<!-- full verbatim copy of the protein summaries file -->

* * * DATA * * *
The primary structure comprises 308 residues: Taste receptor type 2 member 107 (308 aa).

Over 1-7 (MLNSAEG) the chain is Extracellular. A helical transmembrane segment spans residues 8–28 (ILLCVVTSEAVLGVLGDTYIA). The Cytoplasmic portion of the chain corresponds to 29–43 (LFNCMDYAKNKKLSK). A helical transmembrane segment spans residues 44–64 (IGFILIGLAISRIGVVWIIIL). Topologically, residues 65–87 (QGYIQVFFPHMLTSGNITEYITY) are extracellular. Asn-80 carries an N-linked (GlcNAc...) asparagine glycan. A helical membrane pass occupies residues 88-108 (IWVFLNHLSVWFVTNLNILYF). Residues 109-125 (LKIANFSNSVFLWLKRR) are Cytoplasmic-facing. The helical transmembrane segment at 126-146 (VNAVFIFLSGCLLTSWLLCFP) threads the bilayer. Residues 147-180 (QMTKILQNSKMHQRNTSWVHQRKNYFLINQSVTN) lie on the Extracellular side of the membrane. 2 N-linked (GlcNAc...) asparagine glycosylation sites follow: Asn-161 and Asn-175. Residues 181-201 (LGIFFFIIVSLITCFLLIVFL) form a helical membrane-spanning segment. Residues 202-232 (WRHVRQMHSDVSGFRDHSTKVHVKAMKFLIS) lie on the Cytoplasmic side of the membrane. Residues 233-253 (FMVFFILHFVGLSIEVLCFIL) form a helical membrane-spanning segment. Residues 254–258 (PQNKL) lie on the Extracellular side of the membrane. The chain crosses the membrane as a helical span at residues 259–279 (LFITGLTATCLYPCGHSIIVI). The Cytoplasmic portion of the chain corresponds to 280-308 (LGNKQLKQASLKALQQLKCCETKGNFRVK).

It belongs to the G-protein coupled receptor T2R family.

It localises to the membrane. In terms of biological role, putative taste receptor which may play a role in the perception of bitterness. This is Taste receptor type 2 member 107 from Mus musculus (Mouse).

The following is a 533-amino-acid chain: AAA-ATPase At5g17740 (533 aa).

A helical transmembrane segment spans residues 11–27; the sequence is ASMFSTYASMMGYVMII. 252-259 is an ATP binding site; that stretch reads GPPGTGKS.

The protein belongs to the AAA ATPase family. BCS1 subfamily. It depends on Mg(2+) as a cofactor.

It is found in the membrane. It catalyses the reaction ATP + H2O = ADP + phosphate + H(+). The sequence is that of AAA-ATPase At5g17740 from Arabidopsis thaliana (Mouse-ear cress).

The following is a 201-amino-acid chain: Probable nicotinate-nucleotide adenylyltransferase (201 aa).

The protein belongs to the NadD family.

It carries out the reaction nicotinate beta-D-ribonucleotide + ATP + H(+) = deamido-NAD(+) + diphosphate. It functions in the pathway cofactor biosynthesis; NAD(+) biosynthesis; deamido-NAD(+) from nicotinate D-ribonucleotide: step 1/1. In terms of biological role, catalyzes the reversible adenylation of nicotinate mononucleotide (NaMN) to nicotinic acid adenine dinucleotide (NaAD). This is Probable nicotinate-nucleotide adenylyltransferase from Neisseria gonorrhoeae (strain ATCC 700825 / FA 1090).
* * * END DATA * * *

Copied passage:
The primary structure comprises 308 residues: Taste receptor type 2 member 107 (308 aa).

Over 1-7 (MLNSAEG) the chain is Extracellular. A helical transmembrane segment spans residues 8–28 (ILLCVVTSEAVLGVLGDTYIA). The Cytoplasmic portion of the chain corresponds to 29–43 (LFNCMDYAKNKKLSK). A helical transmembrane segment spans residues 44–64 (IGFILIGLAISRIGVVWIIIL). Topologically, residues 65–87 (QGYIQVFFPHMLTSGNITEYITY) are extracellular. Asn-80 carries an N-linked (GlcNAc...) asparagine glycan. A helical membrane pass occupies residues 88-108 (IWVFLNHLSVWFVTNLNILYF). Residues 109-125 (LKIANFSNSVFLWLKRR) are Cytoplasmic-facing. The helical transmembrane segment at 126-146 (VNAVFIFLSGCLLTSWLLCFP) threads the bilayer. Residues 147-180 (QMTKILQNSKMHQRNTSWVHQRKNYFLINQSVTN) lie on the Extracellular side of the membrane. 2 N-linked (GlcNAc...) asparagine glycosylation sites follow: Asn-161 and Asn-175. Residues 181-201 (LGIFFFIIVSLITCFLLIVFL) form a helical membrane-spanning segment. Residues 202-232 (WRHVRQMHSDVSGFRDHSTKVHVKAMKFLIS) lie on the Cytoplasmic side of the membrane. Residues 233-253 (FMVFFILHFVGLSIEVLCFIL) form a helical membrane-spanning segment. Residues 254–258 (PQNKL) lie on the Extracellular side of the membrane. The chain crosses the membrane as a helical span at residues 259–279 (LFITGLTATCLYPCGHSIIVI). The Cytoplasmic portion of the chain corresponds to 280-308 (LGNKQLKQASLKALQQLKCCETKGNFRVK).

It belongs to the G-protein coupled receptor T2R family.

It localises to the membrane. In terms of biological role, putative taste receptor which may play a role in the perception of bitterness. This is Taste receptor type 2 member 107 from Mus musculus (Mouse).

The following is a 533-amino-acid chain: AAA-ATPase At5g17740 (533 aa).

A helical transmembrane segment spans residues 11–27; the sequence is ASMFSTYASMMGYVMII. 252-259 is an ATP binding site; that stretch reads GPPGTGKS.

The protein belongs to the AAA ATPase family. BCS1 subfamily. It depends on Mg(2+) as a cofactor.

It is found in the membrane. It catalyses the reaction ATP + H2O = ADP + phosphate + H(+). The sequence is that of AAA-ATPase At5g17740 from Arabidopsis thaliana (Mouse-ear cress).

The following is a 201-amino-acid chain: Probable nicotinate-nucleotide adenylyltransferase (201 aa).

The protein belongs to the NadD family.

It carries out the reaction nicotinate beta-D-ribonucleotide + ATP + H(+) = deamido-NAD(+) + diphosphate. It functions in the pathway cofactor biosynthesis; NAD(+) biosynthesis; deamido-NAD(+) from nicotinate D-ribonucleotide: step 1/1. In terms of biological role, catalyzes the reversible adenylation of nicotinate mononucleotide (NaMN) to nicotinic acid adenine dinucleotide (NaAD). This is Probable nicotinate-nucleotide adenylyltransferase from Neisseria gonorrhoeae (strain ATCC 700825 / FA 1090).